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The use of shields and what form they took

 
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Prime
Peasant
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PostPosted: Sun Aug 28, 2011 2:15 pm    Post subject: The use of shields and what form they took Reply with quote
I'm reading Legends of the Samurai by Hiroaki Sato, and the translation of "The Duel" between Minamoto no Mitsuru and Taira no Yoshifumi from Konjaku Monogatari Shu mentions the use of shields. In reference to the two opposing armies:

"The two sides were about a hundred yards apart, each with shields lined up in front."

and

"He [Mitsuru] then detached himself from the shields, alone on horseback, and stood, with a fork-tipped arrow ready on his bow."

To me these imply stationary shields or barriers. Is this correct? What would such shields actually look like?
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Graculus
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PostPosted: Sun Aug 28, 2011 3:57 pm    Post subject: Reply with quote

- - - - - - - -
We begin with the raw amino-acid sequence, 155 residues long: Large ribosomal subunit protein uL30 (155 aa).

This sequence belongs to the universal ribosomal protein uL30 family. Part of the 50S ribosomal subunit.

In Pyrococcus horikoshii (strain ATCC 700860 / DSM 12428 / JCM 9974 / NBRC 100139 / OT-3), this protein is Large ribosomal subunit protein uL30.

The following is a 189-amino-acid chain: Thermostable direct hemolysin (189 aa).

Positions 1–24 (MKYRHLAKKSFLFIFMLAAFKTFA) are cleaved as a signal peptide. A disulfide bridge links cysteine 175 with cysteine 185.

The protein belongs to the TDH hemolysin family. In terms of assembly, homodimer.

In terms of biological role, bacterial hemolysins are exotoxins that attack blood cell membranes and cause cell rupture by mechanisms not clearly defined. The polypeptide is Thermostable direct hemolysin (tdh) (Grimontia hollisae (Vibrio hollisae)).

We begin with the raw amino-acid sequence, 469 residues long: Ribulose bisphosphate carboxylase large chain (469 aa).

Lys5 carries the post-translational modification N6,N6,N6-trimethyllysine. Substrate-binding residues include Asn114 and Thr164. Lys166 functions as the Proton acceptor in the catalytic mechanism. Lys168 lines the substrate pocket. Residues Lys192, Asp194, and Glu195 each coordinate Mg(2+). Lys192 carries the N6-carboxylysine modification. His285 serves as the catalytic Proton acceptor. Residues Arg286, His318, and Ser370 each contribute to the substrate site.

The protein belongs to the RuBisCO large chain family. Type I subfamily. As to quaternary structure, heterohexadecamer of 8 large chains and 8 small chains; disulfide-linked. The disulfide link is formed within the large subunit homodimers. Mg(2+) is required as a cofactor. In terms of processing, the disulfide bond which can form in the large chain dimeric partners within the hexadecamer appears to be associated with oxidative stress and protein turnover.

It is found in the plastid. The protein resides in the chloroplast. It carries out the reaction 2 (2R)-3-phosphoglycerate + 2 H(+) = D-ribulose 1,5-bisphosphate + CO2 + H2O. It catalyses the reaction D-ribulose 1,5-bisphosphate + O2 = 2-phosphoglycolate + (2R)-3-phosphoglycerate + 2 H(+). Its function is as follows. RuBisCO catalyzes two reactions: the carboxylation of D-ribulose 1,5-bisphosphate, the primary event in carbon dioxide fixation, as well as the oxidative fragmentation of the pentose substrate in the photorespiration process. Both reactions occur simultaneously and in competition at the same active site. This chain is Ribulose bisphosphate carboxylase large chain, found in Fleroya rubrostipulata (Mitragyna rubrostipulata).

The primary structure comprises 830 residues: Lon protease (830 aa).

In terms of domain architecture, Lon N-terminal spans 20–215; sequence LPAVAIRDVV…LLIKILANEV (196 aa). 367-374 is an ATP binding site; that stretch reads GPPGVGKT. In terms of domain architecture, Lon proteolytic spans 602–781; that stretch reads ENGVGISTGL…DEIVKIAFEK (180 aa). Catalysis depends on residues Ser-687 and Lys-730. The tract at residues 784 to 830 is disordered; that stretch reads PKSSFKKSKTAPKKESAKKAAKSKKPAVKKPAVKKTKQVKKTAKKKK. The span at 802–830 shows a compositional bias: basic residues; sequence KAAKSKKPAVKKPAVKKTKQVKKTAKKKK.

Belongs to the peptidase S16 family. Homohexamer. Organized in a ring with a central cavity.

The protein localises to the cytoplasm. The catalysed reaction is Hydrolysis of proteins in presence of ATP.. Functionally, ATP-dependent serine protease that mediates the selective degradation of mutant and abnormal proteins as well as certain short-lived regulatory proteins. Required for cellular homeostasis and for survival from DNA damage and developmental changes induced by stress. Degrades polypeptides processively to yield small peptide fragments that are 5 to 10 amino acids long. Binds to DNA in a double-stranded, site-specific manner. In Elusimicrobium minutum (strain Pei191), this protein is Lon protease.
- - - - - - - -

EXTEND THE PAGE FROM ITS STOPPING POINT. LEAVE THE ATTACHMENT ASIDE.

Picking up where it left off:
Yes, they had large, not very mobile 'shields', similar to the pavisse used in medieval Europe by crossbowmen etc.

To see a picture, go here:


Graculus

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JLBadgley
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PostPosted: Sun Aug 28, 2011 4:10 pm    Post subject: Reply with quote
Shields, or tate, were most often pavises at this time. I've heard of a few handheld versions, and I've seen people running with them to cover as they get close to a castle, but since you are usually shooting a bow or wielding a polearm of some kind, you need your hands free.

The form of the tate is usually a series of planks held together by iron bands, or something similar, with a prop in back.

Here's an example:


You can see another example in the corner, here:


FWIW, Japanese warriors did have hand-held shields. There is an iron shield in the National Museum in Tokyo, and there are many examples in haniwa figures. They disappear along with the ritsuryo conscript armies, replaced by the more mobile pony warriors, with their horse and bow, and only the pavises remain.

-Josh
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Prime
Peasant
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PostPosted: Mon Aug 29, 2011 2:13 pm    Post subject: Reply with quote
Many thanks. Those are some great pictures and they certainly help in visualizing the story.

Cheers!
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